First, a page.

The teacher liked the idea of being able to like/dislike on facebook but there would be practical considerations needed to be taken into account such as is facebook allowed in school. A website that they could quickly access and evaluate work is a good idea.

Make the mind map more interactive with links.

One of the problems with peer review is not having a common review framework. Developing a common process and a common set of criteria would make it easier to roll out across the whole school. Again the scenario was thought to be too ambitious for one teacher and one class to undertake.

Q: Could they imagine themselves in the role of the teacher?

Yes – One of the teachers described how he had been working with Year 7 students, age 11, using multimedia to prepare a script, film and evaluate after a unit of work on how they approach different fraction, decimal, percentage calculations. The videos then provide a resource for next year’s classes. Building in the peer review process in subsequent years is important with key questions such as how would you do it? Would you approach it differently?

Q: What part would they find most difficult to manage if they were in the role of the teacher?

Time span of activity and access and availability of resources – see previous comments.

Q: How would the story continue? What would the design/ technology look like?  The teachers chose to revisit the initial idea of the Gantt chart and suggested that a cell linked to an interactive mind map. The interactive mind map would allow students to link resources to it, text, pictures etc The interactive mind map may already have some preloaded examples for reference.

The teachers then discussed how assessment could be linked to the interactive mind map.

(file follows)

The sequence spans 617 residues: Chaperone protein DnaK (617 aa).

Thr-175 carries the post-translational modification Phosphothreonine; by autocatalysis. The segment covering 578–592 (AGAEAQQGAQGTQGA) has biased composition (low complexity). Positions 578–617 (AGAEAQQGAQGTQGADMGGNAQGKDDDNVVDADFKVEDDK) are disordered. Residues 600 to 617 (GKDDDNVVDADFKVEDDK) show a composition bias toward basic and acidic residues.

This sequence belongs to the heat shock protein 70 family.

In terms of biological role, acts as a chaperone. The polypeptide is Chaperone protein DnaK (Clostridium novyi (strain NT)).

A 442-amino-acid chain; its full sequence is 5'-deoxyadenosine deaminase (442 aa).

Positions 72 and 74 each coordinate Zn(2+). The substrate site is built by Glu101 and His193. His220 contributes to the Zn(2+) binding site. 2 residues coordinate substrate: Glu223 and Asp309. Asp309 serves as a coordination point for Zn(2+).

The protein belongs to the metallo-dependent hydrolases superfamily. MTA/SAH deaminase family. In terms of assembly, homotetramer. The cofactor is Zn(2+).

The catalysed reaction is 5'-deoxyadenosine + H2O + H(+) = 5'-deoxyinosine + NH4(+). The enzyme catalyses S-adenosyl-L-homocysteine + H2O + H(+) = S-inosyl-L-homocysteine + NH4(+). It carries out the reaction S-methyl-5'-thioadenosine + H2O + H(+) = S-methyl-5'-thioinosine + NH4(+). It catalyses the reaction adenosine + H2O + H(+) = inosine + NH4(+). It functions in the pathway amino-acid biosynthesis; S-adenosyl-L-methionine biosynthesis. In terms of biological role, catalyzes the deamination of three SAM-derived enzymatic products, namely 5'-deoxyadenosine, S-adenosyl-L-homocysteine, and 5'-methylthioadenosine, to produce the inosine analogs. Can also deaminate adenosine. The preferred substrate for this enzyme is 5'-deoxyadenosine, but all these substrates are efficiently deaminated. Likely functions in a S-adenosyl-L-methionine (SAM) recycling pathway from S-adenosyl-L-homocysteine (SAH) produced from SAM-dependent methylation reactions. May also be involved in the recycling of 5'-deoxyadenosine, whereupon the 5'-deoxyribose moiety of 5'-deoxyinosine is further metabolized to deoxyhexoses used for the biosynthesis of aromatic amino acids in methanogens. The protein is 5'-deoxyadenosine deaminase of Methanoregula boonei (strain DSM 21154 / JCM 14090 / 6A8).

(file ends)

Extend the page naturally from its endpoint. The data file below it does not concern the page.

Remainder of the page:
The resources the students created for revision would then be reviewed on line or through the interactive mind map. The resource would already be linked to specific curriculum content by the Gantt chart and exemplification of what success looked like would be provided to mirror the whole school assessment criteria. In this school, 4 Cs would be the criteria for assessment. (Creativity, Communication, Critical thinking and Collaboration). Students could review each others’ resource and rate it using the sliders. This information would be stored and available online helping students to decide which areas they need to improve on and also to look up others examples of good work on their own weaker areas. Over time the reviews would increase and change to reflect a more general consensus.   The teacher would have a bank of resources, easily accessed for supporting student exam preparation.

Illustration by participants

Mathematics in a mulitcutural setting

Q: Did the story generate any thoughts?

This story generated quite negative feedback.

Immediate feedback from one of the teachers was that mathematics was not a universal language, particularly if you had dyscalcula.

There was concern that if there were  different languages being used to compare mathematics this would be confusing.

However the teachers felt that if the mathematics was placed in a practical context then it has potential to bridge the language difficulties.